Overall, I appreciate First Steps, Part 2 more now than I did on a first quick read-through. It does what an introductory scenario needs to do, and even though I wish there was a bit more flavour here and there (and more time interacting with the faction leaders), there’s a good mix of combat, role-playing, and setting lore. It’s a satisfying way to spend a few hours.
It Rests Beneath uses a classic science-fiction trope to good effect. It’s a scenario that focuses on the exploration side of the Starfinder Society and requires some interesting group decisions. It’s not an action-heavy scenario, nor one that’s hard or difficult for the PCs. Although some of the encounters are a bit bland, on the whole it was fun. I played through it with my (now BANNED!) homage to Stephen Hawking, Professor Reivax Kipe.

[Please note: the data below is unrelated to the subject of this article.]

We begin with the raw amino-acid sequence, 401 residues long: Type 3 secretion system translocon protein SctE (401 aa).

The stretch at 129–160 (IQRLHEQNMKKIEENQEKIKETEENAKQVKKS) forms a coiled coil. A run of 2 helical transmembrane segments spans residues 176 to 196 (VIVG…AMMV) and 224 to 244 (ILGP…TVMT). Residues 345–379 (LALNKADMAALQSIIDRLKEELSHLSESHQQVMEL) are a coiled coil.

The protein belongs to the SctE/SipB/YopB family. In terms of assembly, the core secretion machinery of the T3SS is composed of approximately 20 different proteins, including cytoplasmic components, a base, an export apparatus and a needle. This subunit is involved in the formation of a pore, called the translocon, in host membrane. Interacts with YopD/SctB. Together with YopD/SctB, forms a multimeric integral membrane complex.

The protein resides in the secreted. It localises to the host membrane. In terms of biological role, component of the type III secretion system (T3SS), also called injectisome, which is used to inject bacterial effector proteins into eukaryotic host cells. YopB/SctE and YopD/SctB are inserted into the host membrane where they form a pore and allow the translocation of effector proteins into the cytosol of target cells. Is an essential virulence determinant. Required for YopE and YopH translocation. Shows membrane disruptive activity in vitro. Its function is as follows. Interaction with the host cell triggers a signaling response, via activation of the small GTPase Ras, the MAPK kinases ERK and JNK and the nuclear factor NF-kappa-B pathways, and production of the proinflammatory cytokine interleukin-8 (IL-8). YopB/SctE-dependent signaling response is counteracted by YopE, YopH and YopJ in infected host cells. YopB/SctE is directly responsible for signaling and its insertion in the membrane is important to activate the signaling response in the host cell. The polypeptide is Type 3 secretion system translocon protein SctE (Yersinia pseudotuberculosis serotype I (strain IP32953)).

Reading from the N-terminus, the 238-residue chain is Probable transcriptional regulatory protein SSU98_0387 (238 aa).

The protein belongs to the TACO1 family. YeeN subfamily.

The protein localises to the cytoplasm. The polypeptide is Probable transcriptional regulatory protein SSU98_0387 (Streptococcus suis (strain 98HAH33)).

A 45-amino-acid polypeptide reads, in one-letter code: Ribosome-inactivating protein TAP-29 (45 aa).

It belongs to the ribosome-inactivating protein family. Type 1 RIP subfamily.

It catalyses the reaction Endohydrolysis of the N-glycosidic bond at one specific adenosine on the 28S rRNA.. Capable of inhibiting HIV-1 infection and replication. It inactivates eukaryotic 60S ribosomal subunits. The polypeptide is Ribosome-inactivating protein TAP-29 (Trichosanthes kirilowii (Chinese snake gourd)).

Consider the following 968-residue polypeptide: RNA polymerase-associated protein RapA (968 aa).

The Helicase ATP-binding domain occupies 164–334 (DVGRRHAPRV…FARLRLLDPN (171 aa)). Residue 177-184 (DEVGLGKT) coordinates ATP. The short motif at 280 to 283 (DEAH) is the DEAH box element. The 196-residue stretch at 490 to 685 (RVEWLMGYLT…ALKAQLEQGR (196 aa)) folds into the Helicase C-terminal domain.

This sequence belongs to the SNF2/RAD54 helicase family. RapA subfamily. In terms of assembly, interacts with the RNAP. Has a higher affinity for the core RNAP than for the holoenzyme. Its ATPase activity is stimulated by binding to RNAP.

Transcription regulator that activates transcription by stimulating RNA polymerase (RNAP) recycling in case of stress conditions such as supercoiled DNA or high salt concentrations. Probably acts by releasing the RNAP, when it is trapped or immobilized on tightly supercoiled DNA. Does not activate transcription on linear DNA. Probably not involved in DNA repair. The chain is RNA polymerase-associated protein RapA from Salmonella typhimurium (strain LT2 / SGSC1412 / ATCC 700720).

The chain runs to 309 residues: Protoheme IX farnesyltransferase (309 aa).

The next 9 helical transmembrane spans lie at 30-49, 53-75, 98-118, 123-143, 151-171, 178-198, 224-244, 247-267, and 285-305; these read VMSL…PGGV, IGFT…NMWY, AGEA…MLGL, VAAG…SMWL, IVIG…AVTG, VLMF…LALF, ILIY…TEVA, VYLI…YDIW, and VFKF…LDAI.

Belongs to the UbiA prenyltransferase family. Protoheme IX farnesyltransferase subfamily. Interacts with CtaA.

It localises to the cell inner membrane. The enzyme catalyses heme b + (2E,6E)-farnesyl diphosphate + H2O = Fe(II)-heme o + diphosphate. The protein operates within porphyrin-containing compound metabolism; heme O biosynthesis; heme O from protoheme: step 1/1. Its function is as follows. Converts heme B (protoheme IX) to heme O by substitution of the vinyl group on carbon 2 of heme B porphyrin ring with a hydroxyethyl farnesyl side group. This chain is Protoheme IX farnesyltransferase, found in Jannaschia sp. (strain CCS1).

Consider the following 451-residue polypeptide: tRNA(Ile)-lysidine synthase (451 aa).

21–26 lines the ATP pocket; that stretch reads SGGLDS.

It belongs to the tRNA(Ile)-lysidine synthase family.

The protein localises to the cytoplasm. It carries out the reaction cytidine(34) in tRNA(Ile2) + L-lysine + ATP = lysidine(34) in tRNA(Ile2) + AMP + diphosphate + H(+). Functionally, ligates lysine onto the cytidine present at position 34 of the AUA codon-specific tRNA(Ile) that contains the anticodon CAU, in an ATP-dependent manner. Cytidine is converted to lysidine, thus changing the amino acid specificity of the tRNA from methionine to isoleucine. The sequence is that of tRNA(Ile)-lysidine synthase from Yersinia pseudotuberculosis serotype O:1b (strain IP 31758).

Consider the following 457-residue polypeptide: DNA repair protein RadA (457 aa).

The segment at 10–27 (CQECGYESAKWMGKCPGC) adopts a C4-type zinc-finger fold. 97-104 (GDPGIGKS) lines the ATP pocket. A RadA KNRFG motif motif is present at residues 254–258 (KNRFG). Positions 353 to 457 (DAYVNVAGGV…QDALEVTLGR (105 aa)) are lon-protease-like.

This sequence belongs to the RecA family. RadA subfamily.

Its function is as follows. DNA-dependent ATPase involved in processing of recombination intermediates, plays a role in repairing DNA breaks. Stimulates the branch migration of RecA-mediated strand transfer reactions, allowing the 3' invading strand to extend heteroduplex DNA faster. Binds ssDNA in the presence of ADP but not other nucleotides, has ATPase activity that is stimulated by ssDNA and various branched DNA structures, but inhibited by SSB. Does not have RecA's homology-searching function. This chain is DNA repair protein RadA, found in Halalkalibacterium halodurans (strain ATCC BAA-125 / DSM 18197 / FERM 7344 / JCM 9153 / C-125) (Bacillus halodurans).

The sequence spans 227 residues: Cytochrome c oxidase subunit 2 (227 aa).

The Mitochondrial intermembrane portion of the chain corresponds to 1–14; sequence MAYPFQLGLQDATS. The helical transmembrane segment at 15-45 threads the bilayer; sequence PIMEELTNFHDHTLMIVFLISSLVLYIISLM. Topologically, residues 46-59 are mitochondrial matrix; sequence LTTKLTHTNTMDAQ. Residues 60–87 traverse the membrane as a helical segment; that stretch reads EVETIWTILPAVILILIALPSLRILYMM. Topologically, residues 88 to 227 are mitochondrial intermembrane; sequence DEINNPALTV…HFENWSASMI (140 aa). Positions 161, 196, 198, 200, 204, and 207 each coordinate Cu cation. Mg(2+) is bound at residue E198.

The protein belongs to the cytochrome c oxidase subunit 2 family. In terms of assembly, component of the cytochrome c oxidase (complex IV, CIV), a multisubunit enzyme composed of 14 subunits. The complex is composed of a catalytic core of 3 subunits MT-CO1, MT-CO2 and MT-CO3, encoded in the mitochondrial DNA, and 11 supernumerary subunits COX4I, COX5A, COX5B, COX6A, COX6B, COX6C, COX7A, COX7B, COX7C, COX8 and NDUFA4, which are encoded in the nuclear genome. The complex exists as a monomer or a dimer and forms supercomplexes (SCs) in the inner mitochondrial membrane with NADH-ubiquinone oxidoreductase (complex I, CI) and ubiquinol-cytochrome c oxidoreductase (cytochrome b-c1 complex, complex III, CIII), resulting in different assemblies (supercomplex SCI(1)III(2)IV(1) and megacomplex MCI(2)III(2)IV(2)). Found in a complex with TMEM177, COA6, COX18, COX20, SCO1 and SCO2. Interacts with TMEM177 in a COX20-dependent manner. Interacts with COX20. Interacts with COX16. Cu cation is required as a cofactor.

The briefing takes place on the Master of Stars, and it looks like the SFS flagship is getting close to being ready for business! Fitch, leader of the Wayfinders faction (and busy grandma) delivers the mission succinctly. The PCs need to travel to a planet in Near Space called Vabaimus and deliver geological survey equipment and scouting vehicles for a research station that has discovered a strange landmass: a plateau hundreds of miles across covered in a slick, gray shell. Vabaimus doesn’t have any intelligent life, though it does have some sloth-like native fauna that someday may develop sentience. It’s a pretty straightforward briefing, and there’s not much for the PCs to do but hop in a spaceship and blast off. One very cool thing is that the PCs can bring their own vehicles with them!